There was DIRECTV access on the monitors in front of every seat, at a cost of $7.99.  Also infuriatingly, the service automatically stopped when the plane left U.S. airspace, or just before halftime of the Celtics-Heat game.

Across the aisle from TB was supposed to be Chase, but Andy McCall traded seats with him, since McCall, a California native and frequent flyer, got an automatic upgrade to first class, which is where Chase got to sit during the four-hour, 30-minute flight, which was pretty nice of McCall, if you ask TigerBlog.

And what did McCall get for being so nice? Scolded by the flight attendant when he stood up to get something out of his carry-on after the plane had pushed back from the gate.

If you’ve ever flown out of Newark Airport, you know that leaving in the late afternoon usually means a long wait between pushback and takeoff, and Princeton’s flight was no different.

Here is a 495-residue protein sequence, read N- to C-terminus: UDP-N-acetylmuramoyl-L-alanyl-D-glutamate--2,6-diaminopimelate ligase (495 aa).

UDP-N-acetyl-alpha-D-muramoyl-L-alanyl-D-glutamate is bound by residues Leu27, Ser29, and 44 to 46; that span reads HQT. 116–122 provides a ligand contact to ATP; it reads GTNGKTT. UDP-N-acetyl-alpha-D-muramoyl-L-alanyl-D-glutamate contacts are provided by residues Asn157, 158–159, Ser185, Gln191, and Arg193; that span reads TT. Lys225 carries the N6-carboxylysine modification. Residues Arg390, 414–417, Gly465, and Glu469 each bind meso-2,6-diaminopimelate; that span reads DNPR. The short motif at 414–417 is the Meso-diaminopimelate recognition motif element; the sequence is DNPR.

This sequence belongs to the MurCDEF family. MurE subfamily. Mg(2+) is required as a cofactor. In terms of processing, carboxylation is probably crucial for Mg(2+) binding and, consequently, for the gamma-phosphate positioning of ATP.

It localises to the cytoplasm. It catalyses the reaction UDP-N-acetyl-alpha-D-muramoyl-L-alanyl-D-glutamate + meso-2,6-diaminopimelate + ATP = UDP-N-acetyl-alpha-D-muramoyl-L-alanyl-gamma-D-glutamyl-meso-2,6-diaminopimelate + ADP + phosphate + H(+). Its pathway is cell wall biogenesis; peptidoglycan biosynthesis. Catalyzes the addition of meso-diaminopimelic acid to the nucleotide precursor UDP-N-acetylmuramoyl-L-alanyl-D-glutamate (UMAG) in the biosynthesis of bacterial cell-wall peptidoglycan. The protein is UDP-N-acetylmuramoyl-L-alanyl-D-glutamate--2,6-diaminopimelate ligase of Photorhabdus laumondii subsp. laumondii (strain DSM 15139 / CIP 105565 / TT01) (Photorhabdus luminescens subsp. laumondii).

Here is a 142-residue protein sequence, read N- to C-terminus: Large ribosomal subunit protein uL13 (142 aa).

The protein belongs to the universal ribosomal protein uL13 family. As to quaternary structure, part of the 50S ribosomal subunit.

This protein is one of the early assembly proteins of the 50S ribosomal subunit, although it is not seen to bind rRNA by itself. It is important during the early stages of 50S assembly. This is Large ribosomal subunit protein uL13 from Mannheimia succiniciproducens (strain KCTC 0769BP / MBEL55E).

The plane hadn’t budged in 10 minutes when McCall stood up, and it wouldn’t move for another 10 after that. In all, it was an hour between boarding and takeoff.

And yet that didn’t stop McCall from hearing this from the flight attendant as she walked by: “Maybe we should hold up the whole flight just for you.”

McCall took it in stride.

After all, that’s how it is with the start of a trip like this one.

It’s really hard to have anything get you down. 

After landing, it was about a 20-minute ride to the hotel, in three separate mini-buses. Diego, one of the guides, said that Costa Rica is the friendliest place on Earth.

So now it’s off for Day 1in Costa Rica, which begins with the white water rafting trip

Let’s see if everyone was right about this country. 

TB has a hunch they were.